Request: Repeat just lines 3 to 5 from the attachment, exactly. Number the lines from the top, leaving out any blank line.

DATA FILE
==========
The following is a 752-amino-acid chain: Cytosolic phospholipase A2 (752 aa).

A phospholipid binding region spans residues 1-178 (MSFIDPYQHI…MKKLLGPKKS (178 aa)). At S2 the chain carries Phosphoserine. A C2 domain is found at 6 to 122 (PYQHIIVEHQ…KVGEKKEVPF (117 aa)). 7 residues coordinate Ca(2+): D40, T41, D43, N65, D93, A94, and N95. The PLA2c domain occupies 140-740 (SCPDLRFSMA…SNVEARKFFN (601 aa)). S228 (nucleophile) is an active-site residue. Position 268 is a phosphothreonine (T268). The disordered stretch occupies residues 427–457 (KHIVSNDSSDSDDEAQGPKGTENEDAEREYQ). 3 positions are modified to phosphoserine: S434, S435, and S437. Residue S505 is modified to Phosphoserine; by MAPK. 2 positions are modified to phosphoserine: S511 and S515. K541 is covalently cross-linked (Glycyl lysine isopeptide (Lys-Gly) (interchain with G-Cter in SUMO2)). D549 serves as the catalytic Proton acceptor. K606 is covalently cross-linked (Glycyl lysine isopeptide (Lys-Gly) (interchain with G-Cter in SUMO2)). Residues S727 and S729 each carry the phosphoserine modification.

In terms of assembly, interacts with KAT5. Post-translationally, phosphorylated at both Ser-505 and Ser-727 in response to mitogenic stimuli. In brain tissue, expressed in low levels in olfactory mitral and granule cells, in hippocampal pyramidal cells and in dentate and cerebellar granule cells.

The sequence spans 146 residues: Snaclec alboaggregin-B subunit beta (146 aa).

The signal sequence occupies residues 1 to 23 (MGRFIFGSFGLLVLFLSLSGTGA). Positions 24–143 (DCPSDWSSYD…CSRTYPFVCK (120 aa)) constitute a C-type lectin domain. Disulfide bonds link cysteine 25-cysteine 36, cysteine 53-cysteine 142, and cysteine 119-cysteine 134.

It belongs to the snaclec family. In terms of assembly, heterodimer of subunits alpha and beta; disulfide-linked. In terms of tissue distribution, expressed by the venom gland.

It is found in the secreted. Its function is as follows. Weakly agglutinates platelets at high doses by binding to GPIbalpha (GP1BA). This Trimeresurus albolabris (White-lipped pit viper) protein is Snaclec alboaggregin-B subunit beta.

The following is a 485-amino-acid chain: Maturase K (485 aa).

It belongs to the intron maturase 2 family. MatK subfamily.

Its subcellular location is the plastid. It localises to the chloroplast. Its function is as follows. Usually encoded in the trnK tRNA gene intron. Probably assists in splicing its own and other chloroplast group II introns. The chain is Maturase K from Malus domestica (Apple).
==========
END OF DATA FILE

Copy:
In terms of assembly, interacts with KAT5. Post-translationally, phosphorylated at both Ser-505 and Ser-727 in response to mitogenic stimuli. In brain tissue, expressed in low levels in olfactory mitral and granule cells, in hippocampal pyramidal cells and in dentate and cerebellar granule cells.

The sequence spans 146 residues: Snaclec alboaggregin-B subunit beta (146 aa).

The signal sequence occupies residues 1 to 23 (MGRFIFGSFGLLVLFLSLSGTGA). Positions 24–143 (DCPSDWSSYD…CSRTYPFVCK (120 aa)) constitute a C-type lectin domain. Disulfide bonds link cysteine 25-cysteine 36, cysteine 53-cysteine 142, and cysteine 119-cysteine 134.